The day after the filibuster, Attorney General Eric Holder sent a letter to Paul, responding to the filibuster. Holder wrote, "Does the president have the authority to use a weaponized drone to kill an American not engaged in combat on U.S. soil? The answer to that is no."[14]


Farm bill

Yea3.png On February 4, 2014, the Democratic controlled Senate approved the Federal Agriculture Reform and Risk Management Act of 2013, H.R. 2642, also known as the Farm Bill.[15] It passed the Senate with a vote of 68-32. The nearly 1,000-page bill reformed and continued various programs of the Department of Agriculture through 2018. The $1 trillion bill expanded crop insurance for farmers by $7 billion over the next decade and created new subsidies for rice and peanut growers that will kick in when prices drop; however, cuts to the food stamp program cut an average of $90 per month for 1.7 million people in 15 states.[16] Hatch joined with 19 other Republican senators in favor of the bill.

2014 Budget

Yea3.png On January 16, 2014, the Democratic-controlled Senate approved H.R. 3547, a $1.1 trillion spending bill to fund the government through September 30, 2014.[17][18] The Senate voted 72-26 for the 1,582 page bill, with 17 Republicans and 55 Democrats voting in favor of the bill.[18] The omnibus package included 12 annual spending bills to fund federal operations.[19] It included a 1 percent increase in the paychecks of federal workers and military personnel, a $1 billion increase in Head Start funding for early childhood education, reduced funding to the Internal Revenue Service and the Environmental Protection Agency and left the Affordable Care Act without any drastic cuts. Hatch voted with the 17 Republican and the 55 Democratic members in favor of the bill.[17][18]

Government shutdown
See also: United States budget debate, 2013#Government Shutdown and Default Prevention Act

During the shutdown, Hatch is "going to donate his paycheck to the LDS church."[20]

Voted "Yes" During the shutdown in October 2013, the Senate rejected, down party lines, every House-originated bill that stripped the budget of funding for the Affordable Care Act. A deal was reached late on October 16, 2013, just hours before the debt ceiling deadline. The bill to reopen the government, H.R. 2775, lifted the $16.7 trillion debt limit and funds the government through January 15, 2014. Federal employees also received retroactive pay for the shutdown period. The only concession made by Senate Democrats was to require income verification for Obamacare subsidies.[21] The final vote on H.R. 2775 was 81-18, with all 18 votes against the bill from Republican members. Hatch voted with the Democratic Party for the bill.[22]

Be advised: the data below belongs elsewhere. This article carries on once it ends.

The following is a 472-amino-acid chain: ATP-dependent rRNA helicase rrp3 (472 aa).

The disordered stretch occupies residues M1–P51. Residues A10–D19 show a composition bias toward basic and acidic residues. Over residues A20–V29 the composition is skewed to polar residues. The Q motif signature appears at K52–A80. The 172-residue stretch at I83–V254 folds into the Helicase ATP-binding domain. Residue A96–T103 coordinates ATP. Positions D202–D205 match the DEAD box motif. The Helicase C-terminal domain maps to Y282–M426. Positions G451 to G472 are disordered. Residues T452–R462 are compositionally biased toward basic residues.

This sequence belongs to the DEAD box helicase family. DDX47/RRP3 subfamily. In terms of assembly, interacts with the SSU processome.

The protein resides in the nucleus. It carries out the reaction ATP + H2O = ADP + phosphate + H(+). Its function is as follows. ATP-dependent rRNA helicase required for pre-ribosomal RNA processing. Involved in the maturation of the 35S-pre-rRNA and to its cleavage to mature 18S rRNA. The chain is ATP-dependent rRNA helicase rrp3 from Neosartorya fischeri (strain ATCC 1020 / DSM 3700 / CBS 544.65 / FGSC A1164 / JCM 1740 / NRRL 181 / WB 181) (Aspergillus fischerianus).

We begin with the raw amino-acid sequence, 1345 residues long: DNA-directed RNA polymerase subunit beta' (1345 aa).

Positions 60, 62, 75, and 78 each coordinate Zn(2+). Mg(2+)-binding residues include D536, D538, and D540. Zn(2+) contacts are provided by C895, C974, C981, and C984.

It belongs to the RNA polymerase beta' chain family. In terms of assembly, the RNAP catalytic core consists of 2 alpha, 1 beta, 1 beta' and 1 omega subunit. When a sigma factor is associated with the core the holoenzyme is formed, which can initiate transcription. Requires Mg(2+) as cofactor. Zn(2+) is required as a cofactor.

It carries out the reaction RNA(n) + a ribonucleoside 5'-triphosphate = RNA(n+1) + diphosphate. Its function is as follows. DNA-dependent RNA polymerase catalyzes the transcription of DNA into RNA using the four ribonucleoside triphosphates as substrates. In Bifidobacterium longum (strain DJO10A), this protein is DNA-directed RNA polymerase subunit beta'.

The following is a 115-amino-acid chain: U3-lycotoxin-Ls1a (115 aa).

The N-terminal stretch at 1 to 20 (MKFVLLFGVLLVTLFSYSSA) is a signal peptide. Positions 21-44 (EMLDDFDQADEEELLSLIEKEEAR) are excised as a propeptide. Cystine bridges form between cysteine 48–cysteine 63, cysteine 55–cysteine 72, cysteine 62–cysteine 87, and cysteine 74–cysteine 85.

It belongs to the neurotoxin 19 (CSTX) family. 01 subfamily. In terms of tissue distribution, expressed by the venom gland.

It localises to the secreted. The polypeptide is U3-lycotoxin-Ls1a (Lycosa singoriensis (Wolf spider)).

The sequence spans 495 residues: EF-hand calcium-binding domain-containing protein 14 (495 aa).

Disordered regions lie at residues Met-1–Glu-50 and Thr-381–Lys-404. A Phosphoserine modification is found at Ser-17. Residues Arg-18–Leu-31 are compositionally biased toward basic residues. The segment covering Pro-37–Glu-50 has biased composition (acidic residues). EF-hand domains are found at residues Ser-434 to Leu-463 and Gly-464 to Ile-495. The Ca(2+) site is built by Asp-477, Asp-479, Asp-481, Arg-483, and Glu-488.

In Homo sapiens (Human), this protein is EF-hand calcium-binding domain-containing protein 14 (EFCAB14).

No Budget, No Pay Act of 2013

Voted "No" Hatch voted against H.R.325 -- No Budget, No Pay Act of 2013. The bill passed the Senate on January 31, 2013, with a vote of 64 - 34. The purpose of the bill was to temporarily suspend the debt ceiling and withhold the pay of members of Congress until a budget could be passed. The vote largely followed party lines with Democrats overwhelmingly supporting it and many Republicans in opposition to the bill.[23]


Immigration reform

On June 25, 2013, Hatch announced that he would vote in favor of the Senate's immigration legislation.[24]

In a column in the Salt Lake Tribune Hatch wrote, “Is this legislation perfect or what I would have drafted? Absolutely not. But as it stands now, the Senate immigration bill makes sure that these 11 million people are paying into society, and fixes many of the pressing issues associated with our broken immigration system. That’s why I will vote for it this week.”[24]

Mexico-U.S. border

Voted "Yes" Hatch voted for Senate Amendment 1197 -- Requires the Completion of the Fence Along the United States-Mexico Border. The amendment was rejected by the Senate on June 18, 2013, with a vote of 39 - 54. The purpose of the amendment was to require the completion of 350 miles of fence described in the Illegal Immigration Reform and Immigrant Responsibility Act of 1996 before registered provisional immigrant status may be granted. It would also require 700 miles of fence be completed before the status of registered provisional immigrants may be changed to permanent resident status. The vote followed party lines.[25]

Social Issues

Violence Against Women (2013)

Voted "No" Hatch voted against S.47 -- Violence Against Women Reauthorization Act of 2013. The bill was passed by the Senate on February 12, 2013, with a vote of 78 - 22. The purpose of the bill was to combat violence against women, from domestic violence to international trafficking in persons. All 22 dissenting votes were cast by Republicans.[26]

Previous congressional sessions

Fiscal Cliff